S Korea Now Has 24 Licenced Crypto Exchanges – But Most Are Stuck in Crypto-to-Crypto Purgatory
Medium-sized South Korean crypto exchanges are gunning for the “big four” trading platforms’ vice-like grip on the industry – but vital banking breakthroughs are still proving elusive.
Last week the regulatory Financial Intelligence Unit (FIU) granted over a dozen crypto exchanges operating permits, EDaily reported, taking the number of registered crypto operators (e.g., exchanges, wallets) in the nation to 29. This number includes five wallet operators and the “big four” crypto trading platforms: Upbit, Bithumb, Korbit, and Coinone. These four firms have obtained the banking partnerships that allowed them to offer fiat on/off ramps.
The remaining 20 firms are exchanges that failed to obtain real name-authenticated banking deals prior to a September 24 registration deadline that forced a slew of exchanges to shut in the days following.
These 20 exchanges are now stuck in a vanishingly small crypto-to-crypto-only market, frozen out of their once-lucrative KRW pairings – and are legally prohibited from offering fiat KRW markets.
This situation has forced firms into a form of crypto-to-crypto purgatory, which forces them to offer customers bitcoin (BTC) pairings that can only tap into fiat markets via the services of the won-trading “big four.”
Their number includes Flybit, which received its own permit around a month ago, and at the time, pledged to develop “leading socially responsible business initiatives” and “build customer loyalty” – noting that its “capital” was the “second-largest” “among crypto exchanges” in South Korea.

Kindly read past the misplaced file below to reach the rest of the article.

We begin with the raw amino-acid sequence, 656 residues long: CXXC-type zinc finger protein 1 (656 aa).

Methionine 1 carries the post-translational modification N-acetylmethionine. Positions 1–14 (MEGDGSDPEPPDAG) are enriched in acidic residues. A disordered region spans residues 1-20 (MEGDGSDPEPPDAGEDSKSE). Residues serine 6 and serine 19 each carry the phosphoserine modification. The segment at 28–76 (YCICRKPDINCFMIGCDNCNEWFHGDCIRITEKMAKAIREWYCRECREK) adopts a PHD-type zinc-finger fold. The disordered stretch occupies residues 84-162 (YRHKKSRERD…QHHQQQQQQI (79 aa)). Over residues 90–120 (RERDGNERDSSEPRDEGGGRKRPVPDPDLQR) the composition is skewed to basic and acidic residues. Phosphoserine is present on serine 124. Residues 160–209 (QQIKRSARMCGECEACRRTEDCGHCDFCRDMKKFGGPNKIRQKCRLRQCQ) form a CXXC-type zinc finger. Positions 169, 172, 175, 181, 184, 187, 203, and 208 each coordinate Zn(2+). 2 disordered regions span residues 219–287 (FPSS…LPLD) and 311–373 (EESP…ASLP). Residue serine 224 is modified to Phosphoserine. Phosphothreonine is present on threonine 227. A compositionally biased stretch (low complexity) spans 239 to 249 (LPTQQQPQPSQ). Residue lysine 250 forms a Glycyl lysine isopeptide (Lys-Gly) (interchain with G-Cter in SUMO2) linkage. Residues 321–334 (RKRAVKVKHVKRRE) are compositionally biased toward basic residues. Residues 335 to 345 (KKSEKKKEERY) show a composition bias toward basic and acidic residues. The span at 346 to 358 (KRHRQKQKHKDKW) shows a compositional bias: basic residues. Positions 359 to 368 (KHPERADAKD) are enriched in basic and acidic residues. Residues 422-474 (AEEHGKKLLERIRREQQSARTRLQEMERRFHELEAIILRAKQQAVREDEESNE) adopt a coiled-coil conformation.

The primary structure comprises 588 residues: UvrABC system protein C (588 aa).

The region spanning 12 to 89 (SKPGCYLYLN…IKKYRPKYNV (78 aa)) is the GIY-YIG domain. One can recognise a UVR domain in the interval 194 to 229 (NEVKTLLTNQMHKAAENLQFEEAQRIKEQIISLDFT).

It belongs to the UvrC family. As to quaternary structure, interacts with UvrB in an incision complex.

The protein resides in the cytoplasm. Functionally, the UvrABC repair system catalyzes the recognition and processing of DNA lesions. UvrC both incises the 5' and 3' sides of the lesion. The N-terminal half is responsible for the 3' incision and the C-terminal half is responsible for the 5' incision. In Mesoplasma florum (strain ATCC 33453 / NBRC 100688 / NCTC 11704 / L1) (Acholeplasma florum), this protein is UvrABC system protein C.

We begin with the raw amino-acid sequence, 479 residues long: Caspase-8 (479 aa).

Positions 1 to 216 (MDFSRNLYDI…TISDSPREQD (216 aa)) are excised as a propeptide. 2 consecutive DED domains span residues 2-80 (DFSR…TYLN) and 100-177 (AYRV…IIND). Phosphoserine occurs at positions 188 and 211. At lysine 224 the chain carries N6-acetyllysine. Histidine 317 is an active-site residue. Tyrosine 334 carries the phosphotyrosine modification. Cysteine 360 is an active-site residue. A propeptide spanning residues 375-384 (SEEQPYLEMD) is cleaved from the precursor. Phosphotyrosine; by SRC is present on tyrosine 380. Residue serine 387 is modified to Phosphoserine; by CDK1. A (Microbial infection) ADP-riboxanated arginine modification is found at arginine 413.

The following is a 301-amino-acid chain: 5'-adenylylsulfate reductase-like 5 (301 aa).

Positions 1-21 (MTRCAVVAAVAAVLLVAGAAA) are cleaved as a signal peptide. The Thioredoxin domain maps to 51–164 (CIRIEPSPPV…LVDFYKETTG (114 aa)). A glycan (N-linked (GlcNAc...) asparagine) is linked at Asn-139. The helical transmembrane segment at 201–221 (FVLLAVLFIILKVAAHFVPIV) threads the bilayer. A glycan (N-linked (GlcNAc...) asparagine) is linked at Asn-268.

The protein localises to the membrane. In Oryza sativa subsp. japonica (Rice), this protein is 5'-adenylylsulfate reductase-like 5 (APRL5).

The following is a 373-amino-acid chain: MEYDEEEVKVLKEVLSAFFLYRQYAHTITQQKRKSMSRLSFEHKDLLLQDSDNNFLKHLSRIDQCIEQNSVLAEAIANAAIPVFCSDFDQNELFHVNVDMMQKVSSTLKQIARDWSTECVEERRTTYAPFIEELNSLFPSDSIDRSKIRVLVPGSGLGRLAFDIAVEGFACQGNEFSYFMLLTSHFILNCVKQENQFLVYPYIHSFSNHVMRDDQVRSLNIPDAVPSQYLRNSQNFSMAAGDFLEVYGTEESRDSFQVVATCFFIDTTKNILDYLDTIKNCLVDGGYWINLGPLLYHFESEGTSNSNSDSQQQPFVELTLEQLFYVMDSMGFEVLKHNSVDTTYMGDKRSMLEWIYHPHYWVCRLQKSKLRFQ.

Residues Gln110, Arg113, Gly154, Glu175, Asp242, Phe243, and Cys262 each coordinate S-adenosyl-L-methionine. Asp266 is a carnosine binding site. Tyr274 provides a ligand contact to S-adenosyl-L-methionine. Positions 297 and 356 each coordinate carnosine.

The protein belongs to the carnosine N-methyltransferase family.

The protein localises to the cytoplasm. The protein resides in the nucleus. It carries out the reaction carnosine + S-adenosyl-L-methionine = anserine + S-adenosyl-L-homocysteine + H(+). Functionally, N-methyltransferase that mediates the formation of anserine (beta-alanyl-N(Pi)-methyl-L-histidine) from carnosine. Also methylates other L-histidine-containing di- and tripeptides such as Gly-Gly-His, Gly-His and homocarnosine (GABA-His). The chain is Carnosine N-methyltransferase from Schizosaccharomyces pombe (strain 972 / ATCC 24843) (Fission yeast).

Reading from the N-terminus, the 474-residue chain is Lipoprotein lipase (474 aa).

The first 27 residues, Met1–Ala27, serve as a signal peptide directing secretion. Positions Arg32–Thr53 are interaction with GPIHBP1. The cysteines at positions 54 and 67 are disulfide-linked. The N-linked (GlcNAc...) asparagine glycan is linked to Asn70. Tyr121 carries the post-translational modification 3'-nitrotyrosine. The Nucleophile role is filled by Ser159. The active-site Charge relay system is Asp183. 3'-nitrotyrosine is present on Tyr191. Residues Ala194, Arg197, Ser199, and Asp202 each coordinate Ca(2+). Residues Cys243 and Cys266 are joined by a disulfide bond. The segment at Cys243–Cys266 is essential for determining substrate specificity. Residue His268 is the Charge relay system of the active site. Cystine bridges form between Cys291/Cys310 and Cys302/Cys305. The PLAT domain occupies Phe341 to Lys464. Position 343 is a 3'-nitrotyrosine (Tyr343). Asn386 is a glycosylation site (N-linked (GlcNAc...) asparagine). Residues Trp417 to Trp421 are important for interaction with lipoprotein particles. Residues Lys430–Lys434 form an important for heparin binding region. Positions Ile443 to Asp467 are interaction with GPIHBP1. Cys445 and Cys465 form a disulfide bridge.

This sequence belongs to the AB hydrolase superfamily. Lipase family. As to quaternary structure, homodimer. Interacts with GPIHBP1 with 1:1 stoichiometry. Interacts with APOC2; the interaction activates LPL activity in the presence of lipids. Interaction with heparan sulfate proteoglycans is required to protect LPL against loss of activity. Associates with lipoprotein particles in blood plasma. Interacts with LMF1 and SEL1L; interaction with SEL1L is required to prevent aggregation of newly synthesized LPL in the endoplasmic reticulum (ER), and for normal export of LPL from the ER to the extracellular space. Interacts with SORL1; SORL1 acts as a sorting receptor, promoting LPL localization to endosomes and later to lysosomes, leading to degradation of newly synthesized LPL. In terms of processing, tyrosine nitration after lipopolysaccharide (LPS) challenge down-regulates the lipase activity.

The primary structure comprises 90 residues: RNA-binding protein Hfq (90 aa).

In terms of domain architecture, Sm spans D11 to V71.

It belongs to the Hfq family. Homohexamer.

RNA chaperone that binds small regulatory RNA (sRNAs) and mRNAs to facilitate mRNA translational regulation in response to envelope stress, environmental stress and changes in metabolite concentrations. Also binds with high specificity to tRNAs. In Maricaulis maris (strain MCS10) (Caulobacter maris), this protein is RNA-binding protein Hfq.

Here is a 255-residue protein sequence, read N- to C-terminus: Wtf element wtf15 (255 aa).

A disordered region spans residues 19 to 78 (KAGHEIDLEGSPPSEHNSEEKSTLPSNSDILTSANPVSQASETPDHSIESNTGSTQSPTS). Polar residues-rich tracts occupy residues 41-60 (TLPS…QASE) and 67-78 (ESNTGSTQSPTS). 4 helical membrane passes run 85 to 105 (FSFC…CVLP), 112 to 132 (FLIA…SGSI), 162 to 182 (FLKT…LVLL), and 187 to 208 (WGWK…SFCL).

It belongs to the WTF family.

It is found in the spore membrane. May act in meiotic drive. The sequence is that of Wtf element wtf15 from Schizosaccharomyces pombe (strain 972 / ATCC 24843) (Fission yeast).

The firm has since followed up by hiring senior officials from major banking franchises, including NongHyup and Kookmin, Daily Hankook reported.
It has also, per EDaily, “pre-emptively” adopted a Financial Action Task Force (FATF) Travel Rule-compliant data platform, months ahead of the promulgation of legislation that will oblige platforms to do so.
A spokesperson for the exchange told Cryptonews.com,
“Flybit will fulfill the obligations presented to virtual asset operators (VASPs) by the financial authorities. We are also planning to reopen our won market service as soon as possible by securing a real name-authenticated banking account [contract].”
Other similar-sized exchanges are also making a bid to escape from crypto-to-crypto purgatory, and some appear to believe they will achieve their goals. In an unprecedented move, the Korea Real Estate Investment & Trust recently bought an 8% stake in Huobi Korea, The Bell Korea reported. The exchange is reportedly confident that it will be able to find a banking partner in the year ahead.
Hanbitco, the same media outlet reported separately, has “recently started talking with several banks” about partnership opportunities. The firm narrowly missed out on an eleventh-hour deal with Gwangju Bank on deadline day (September 24 this year), with rival Gopax also seeing a possible Jeonbuk Bank agreement fall through on the same day.
However, the “big four” themselves appear keen to put further distance between themselves and the chasing pack by buying into the existing conventional financial system. Media observers spoke of a “highly significant” move in November by Dunamu, the Upbit operator, to snap up a 1% share in the Woori Financial Group, one of South Korea’s largest commercial banking chains.
Rival Bithumb, meanwhile, this month pulled off a coup by becoming the first trading platform in the country to directly poach a senior member of the Financial Services Commission (FSC)’s staff. The FSC is the body that directly polices the domestic crypto sector – a sign perhaps of the growing influence crypto exchanges are starting to wield in the South Korean financial world.
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